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I was looking through some Rails source code and came across

# File vendor/rails/activesupport/lib/active_support/vendor/builder-2.1.2/builder/css.rb, line 129
129:     def target!
130:       @target * ''
131:     end

What does the * '' do? Is that multiplication by an empty string...? And why would you do that.

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up vote 12 down vote accepted

This is a bizarre syntax. These are equivalent:

>> [1, 2, 3] * 'joiner'
=> "1joiner2joiner3"

>> [1, 2, 3].join 'joiner'
=> "1joiner2joiner3"

so in this case it joins all the entries of @target into one string, with nothing between the entries.

Note: if you do something like [1, 2, 3] * 3 (using an int instead of a str), you'll get three concatenated copies of the array instead.

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Huh?! There's nothing "bizarre" about infix operator syntax (unless you are a Lisp or Forth fanatic). Pretty much every programming language on the planet has a * infix operator. – Jörg W Mittag Feb 10 '10 at 11:35
@Jörg: It's not the infix part that's bizarre, it's the fact that it's multiplying an array by a string...? – Chris Burt-Brown Feb 10 '10 at 11:38
I agree that the semantics are confusing and indeed bizarre, but what both Peter and crudson are complaining about is not the semantics, it's the syntax, and I am little stumped by that. – Jörg W Mittag Feb 10 '10 at 12:45
@Jorg: Which is more likely: that someone regards an infix operator as bizarre, or that someone misused the word "syntax" when they meant something else? – Andrew Grimm Jun 6 '11 at 0:01

It does the same thing as:


Per Z.E.D.'s suggestion, you would use it if you want to confuse people and make your code more error prone.

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I'd probably word that differently. It results in the same thing as an [].join, but using the join() method is more obvious and more commonly used. I've seen several recommendations that we don't use the '*' operator with arrays because so few people use it that it is confusing. Compare the output of [1,2] * ',' with [1,2] * 2 for an example of why it doesn't play nice with our brains. – the Tin Man Feb 10 '10 at 1:04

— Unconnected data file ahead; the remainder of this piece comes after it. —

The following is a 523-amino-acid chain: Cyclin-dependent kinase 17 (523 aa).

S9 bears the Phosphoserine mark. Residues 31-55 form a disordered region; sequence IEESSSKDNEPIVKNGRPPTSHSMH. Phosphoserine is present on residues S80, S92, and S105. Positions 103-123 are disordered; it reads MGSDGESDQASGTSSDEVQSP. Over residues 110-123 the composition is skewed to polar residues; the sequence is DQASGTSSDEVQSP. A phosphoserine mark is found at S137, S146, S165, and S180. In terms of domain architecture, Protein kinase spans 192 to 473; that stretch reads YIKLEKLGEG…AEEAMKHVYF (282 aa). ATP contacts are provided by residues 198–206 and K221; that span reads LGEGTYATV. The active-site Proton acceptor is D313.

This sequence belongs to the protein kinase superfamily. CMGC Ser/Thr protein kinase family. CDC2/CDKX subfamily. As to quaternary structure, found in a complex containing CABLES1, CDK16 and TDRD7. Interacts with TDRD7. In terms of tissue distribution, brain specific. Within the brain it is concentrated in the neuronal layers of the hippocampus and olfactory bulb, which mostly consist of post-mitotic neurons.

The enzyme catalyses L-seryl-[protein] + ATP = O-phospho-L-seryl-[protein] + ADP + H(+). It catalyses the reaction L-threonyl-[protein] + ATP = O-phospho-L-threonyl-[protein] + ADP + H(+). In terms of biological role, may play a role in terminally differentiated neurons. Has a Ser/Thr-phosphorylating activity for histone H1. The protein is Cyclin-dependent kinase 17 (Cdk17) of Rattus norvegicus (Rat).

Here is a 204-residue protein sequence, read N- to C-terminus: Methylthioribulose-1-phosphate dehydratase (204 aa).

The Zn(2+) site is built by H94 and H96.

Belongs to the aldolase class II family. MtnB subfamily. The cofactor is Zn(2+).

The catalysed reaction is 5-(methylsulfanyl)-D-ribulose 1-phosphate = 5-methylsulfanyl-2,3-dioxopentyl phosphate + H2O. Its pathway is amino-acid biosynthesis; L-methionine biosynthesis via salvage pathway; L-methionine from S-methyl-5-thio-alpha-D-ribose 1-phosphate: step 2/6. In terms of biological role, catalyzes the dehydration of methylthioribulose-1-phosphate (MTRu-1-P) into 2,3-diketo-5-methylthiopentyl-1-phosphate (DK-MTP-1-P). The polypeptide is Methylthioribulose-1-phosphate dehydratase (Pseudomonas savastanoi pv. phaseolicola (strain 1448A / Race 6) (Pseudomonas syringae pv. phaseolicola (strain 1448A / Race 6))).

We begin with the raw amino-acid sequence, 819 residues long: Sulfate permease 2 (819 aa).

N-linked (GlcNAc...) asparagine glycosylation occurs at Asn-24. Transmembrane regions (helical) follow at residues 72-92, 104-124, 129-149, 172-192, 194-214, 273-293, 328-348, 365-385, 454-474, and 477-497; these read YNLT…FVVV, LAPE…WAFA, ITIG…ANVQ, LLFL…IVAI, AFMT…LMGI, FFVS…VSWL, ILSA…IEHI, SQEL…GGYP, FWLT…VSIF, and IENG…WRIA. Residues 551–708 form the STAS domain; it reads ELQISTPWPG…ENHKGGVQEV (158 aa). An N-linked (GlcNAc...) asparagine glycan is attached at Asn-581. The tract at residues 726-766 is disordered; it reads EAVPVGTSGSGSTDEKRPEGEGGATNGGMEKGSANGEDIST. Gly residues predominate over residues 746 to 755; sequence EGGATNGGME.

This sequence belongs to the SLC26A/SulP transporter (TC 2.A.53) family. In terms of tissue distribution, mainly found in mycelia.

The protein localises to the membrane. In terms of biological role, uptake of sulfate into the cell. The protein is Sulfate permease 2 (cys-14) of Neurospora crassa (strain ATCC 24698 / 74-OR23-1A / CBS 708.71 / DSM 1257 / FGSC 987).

Are you arguing that it doesn't do the same thing? The RDoc says "equivalent to". Readability is orthogonal to implementation. – klochner Feb 10 '10 at 1:08

Really cryptic code indeed.

After checking the source code, I realized that @target is actually an Array instance, I know you can do stuff like this

[5] * 5 # => [5,5,5,5,5]

I don't know where Array#* is defined (maybe in ActiveSupport), but what I can tell you is that, this is the behaviour when it gets multiplied by a String

[1,2,3] * 'comma' # => "1comma2comma3"
[1,2,3] * '' # => '123'

So I can infer it is concatanating all the elements of the array without any separators.

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Array#* with a String argument is equivalent to Array#join.

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Two comments:

  1. Having a ! end a method name implies that it's a mutating operation, which this example doesn't seem to be.

  2. As others have stated it's indeed cryptic. I would go for @target.to_s or @target.join

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Additionally, this type of ruby code makes me sad because ruby is easy to read and idiomatically beautiful, and syntax like this gives me Perl flashbacks. – user253455 Feb 10 '10 at 5:30
You are the second person on this question to complain about the infix operator syntax. I don't quite get it. With the exception of Lisp and Forth, pretty much every programming language on the planet has a * infix operator. There's nothing "bizarre" or "sad" about infix operators. – Jörg W Mittag Feb 10 '10 at 11:40
Of course, but this example makes one have to think briefly to get the line of code. Creating an empty string to concatenate an array is a little obscure use of *. I have absolutely nothing against the operator. – user253455 Feb 10 '10 at 19:17

The only reason I'd see someone wanting to use * to join an array of strings is if they want to avoid the word join, which is also used on threads.

With the following:

strings = ["John", "Smith"]
threads = [{puts "hai"},{ puts "world!"}]
strings.join(" ") # Legit
threads.each {|thread| thread.join} # Legit

you could make the mistake of doing

threads.join # Not legit, but won't raise an error

If you replaced strings.join with strings.*, then you'd have fewer joins in your code. Now you could do a grep for them, and check that each one is being done to a thread, not to an array. In fact, you could choose to make Array#join throw an exception.

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